Because of the importance of the aesthetic of silent cinema in the evolution of Ford’s poetics, I became more and more intrigued by the conversation between pre-classical cinema and the pictorial arts (mainly narrative painting and pictorial photography). My questions about the filmmaker’s informed creative choices became much more concrete in light of certain borrowings from the other arts. Because Ford’s pictorial style, within the classical paradigm based on an invisibility of style and narrative strategy, was found to be far from exceptional within the institutional context of American studio filmmaking, my line of research was broadened from an to an inquiry into the adaptation and integration of conventions and representational strategies taken from painting and photography in the American cinema of the early classical period. I found a remarkable consistency in the use of pictorial forms and motifs borrowed from Victorian culture in the films of those makers who, either to differentiate their product from that of the competition or to highlight their own position as artist or auteur, attempted an often striking pictorial revision of those norms of representation which had been taken as tied exclusively to narrative interest and comprehensibility and  viewer empathy. After attempting studies of the use of specific visual motifs, like the contre-jour or silhouette shot, more specifically the use of contre-jour landscape compositions or ‘maritime’ framings (the subject of my paper at the International Film Studies conference in Udine devoted to early cinema, The Plein-Air Effect: Pictorial Lighting in Early Film, 2009), I came to the conclusion that the iconography of early classical cinema remained to be written.     

 

This find occasioned an ambitious research project that should be the closing chapter of my research into the stylistic patterns of early classical cinema. An early version of the project, entitled, The Adaptation and Transformation of Victorian Pictorial Strategies in Early American Cinema, was recently proposed to the FWO. Purpose of the project is to trace the impact of typical representational strategies and patterns from Victorian culture on the American cinema of what is critically referred to as the ‘transitional period.’ A first preliminary to the project was the presentation of my paper,  Little Girls in Empire Dresses: The Influence from Women Children's Book Illustrators on Early Art Titles, at the ‘Women and the Silent Screen’ International Conference in Bologna (2010). The research into the inter-artistic adaptation and exchange of pictorial strategies is not only an iconographical inquiry, but at the same time raises questions about viewer familiarity with the ‘attractions’ of cinema. At the end of this research I also hope to be able to attempt an answer to the question of whether cinema viewership was initially a condition of ‘amazement’ (as has been generally proposed and accepted) or familiarity and conventionality.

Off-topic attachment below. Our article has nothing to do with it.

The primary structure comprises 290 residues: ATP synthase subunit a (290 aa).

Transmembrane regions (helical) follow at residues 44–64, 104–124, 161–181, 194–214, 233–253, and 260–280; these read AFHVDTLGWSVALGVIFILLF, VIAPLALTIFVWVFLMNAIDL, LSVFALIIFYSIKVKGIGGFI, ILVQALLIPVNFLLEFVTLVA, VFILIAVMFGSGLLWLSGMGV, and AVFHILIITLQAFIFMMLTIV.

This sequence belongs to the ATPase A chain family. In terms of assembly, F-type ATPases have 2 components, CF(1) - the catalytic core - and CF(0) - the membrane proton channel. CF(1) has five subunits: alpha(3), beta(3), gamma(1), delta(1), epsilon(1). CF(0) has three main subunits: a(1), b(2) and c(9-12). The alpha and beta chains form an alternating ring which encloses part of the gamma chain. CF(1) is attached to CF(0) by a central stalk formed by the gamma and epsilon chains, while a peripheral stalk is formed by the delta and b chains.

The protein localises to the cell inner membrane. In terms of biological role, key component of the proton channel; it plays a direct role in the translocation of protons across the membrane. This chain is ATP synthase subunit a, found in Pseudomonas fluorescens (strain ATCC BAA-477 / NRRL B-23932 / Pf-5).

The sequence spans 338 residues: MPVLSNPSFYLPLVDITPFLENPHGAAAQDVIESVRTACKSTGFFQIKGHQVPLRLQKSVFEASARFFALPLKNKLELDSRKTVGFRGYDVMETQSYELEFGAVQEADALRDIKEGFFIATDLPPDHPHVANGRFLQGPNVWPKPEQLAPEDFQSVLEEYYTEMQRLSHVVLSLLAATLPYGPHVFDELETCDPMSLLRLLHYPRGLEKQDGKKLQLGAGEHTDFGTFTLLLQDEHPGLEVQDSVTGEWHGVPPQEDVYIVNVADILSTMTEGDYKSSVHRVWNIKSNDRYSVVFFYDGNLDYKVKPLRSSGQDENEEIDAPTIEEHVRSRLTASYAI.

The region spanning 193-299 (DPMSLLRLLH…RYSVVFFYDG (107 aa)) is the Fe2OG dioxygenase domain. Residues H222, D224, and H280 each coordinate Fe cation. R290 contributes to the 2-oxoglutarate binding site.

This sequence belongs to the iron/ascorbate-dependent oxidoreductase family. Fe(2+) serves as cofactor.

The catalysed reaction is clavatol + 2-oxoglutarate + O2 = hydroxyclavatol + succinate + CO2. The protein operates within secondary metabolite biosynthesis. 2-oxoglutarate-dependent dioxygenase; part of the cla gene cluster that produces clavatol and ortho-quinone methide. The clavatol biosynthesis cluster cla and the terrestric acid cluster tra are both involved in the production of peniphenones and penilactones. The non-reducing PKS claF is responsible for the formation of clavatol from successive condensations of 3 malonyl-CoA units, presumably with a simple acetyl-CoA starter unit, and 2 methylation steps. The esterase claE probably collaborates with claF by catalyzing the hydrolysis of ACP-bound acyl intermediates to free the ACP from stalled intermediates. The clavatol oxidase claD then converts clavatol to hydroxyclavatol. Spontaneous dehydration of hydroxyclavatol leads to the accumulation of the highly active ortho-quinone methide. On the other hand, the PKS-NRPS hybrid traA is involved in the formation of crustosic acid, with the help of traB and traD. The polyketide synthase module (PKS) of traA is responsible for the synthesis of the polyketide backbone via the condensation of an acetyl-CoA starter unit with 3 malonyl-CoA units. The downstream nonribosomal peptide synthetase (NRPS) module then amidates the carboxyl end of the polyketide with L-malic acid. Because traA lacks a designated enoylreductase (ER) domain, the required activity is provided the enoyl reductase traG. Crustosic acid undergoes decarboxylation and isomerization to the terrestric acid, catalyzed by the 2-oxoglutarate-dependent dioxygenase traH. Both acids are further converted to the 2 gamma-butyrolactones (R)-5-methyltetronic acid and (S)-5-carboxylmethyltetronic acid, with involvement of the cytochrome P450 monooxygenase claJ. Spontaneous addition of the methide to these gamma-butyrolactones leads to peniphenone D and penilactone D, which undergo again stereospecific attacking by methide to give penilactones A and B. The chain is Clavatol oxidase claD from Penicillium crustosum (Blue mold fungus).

Essentially my work on the conversation between early American cinema and Victorian pictorial culture is devoted to the notion of continuity. Likewise, I am drawn to the notion of the continuing legacy of modernism, both in the arts and the cinema, specifically as it pertains to those ‘Developing Cinemas’ Fredric Jameson has qualified as cinemas of ‘late modernism.’ I have recently begun looking at the cinemas of both Taiwanese filmmaker Hou Hsiao-Hsien and Iranian master Abbas Kiarostami with this question in mind: is their cinema, which is taken as embodying both the ‘future’ of the medium and its contemporariness, informed less by the revision of postmodern conceptions of image production than by the same tropes that produced the modernist European cinema of the sixties and cinemas? This question, in my view, is tied not only to the history of aesthetics but to institutional factors, related not only to national film industries but to film pedagogies and the concrete circumstances of the dissemination of cinematic knowledge.

 

‘Continuity’ is also at the core of my inquiry into the relationship between theatrical and cinematic genres of comedy. In my book, Slapstick Comedy (edited with Rob King, 2010), the main structuring argument was to return slapstick to the historiography of American film and its theatrical models. My most recent paper, on the generic relation of Hollywood marital comedy to theatrical farce, again raises the question of how stage routines and structures of staging were transformed when adopted by the cinema.